Jeff German, an investigative reporter for the Las Vegas Review-Journal, was found dead with multiple stab wounds outside his home on Sept. 3, 2022. Since his killing, German’s colleagues have been embroiled in a legal battle with the Las Vegas Metropolitan Police Department to protect his confidential sources.
Robert Telles, a former public administrator of Clark County, was arrested by authorities on a murder charge days later. Las Vegas police said evidence showed he killed German in retaliation for stories the journalist was writing about him.
German’s case is entirely unprecedented, according to Glenn Cook, executive editor of the Review-Journal. “We believe, in modern history, that this is the first time a sitting, elected official has been arraigned for murdering a journalist,” Cook said at a Society of Professional Journalists panel on Thursday, Sept. 28.
It was later discovered that Metro executed a search warrant on German’s house and seized a cell phone and five computers he used for work. The Review-Journal was unaware items tied to his stories were taken.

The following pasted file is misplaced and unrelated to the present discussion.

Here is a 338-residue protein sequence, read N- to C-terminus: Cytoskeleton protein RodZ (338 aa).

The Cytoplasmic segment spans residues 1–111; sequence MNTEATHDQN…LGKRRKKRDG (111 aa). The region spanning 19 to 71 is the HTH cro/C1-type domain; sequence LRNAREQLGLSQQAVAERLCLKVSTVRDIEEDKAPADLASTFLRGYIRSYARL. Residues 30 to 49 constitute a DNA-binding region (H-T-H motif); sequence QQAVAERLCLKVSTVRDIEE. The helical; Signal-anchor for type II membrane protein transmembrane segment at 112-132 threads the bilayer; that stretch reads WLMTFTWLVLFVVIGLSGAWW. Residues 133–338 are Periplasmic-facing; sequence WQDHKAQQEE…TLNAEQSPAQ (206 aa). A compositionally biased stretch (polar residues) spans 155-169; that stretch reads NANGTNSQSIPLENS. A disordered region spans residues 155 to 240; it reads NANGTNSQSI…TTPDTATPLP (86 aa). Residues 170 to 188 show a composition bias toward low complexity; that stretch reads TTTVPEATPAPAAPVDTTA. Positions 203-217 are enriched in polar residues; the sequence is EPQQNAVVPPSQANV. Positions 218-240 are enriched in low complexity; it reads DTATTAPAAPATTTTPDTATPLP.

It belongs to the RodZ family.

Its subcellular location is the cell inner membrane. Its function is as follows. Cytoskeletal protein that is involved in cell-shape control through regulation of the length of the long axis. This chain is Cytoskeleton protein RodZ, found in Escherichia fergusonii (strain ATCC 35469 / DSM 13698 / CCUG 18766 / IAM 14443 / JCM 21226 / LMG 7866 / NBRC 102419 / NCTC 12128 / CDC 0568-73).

Under the Reporter’s Shield Statute, journalists have the right to protect their confidential sources and information obtained from them. The statute exists in every state except Wyoming. Nevada has the strongest level of protection in the country, according to Ashley Kissinger, of counsel at Ballard Spahr, LLC.
After seizing German’s devices, Metro and the district attorney’s office wanted to search them for evidence in the case against Telles. Both assured the Review-Journal from the beginning that the sources would never be shared, but they backtracked on that position as the case progressed. “Our position from the start was that you can’t take their word for it,” Cook said.
German was “one of the highest-sourced reporters,” the Review-Journal’s Chief Legal Officer Benjamin Lipman said at SPJ. Most of his sources were confidential.
One of the Review-Journal’s biggest concerns was that many of German’s sources worked for Metro, the Clark County District Attorney’s office and Telles’ office. Lipman worried if their identities were revealed, they could be retaliated against or even lose their jobs.
The DA’s office claimed that, because German used his personal devices, the sources belonged to him personally as opposed to the Review-Journal. “They have taken on this absurd position that the rights died with Jeff,” Kissinger said.
Cook is concerned if the ruling is in favor of the DA and Metro, the case could have serious ramifications for other journalists. “The concern is the ripple effect this could have across the country,” he said.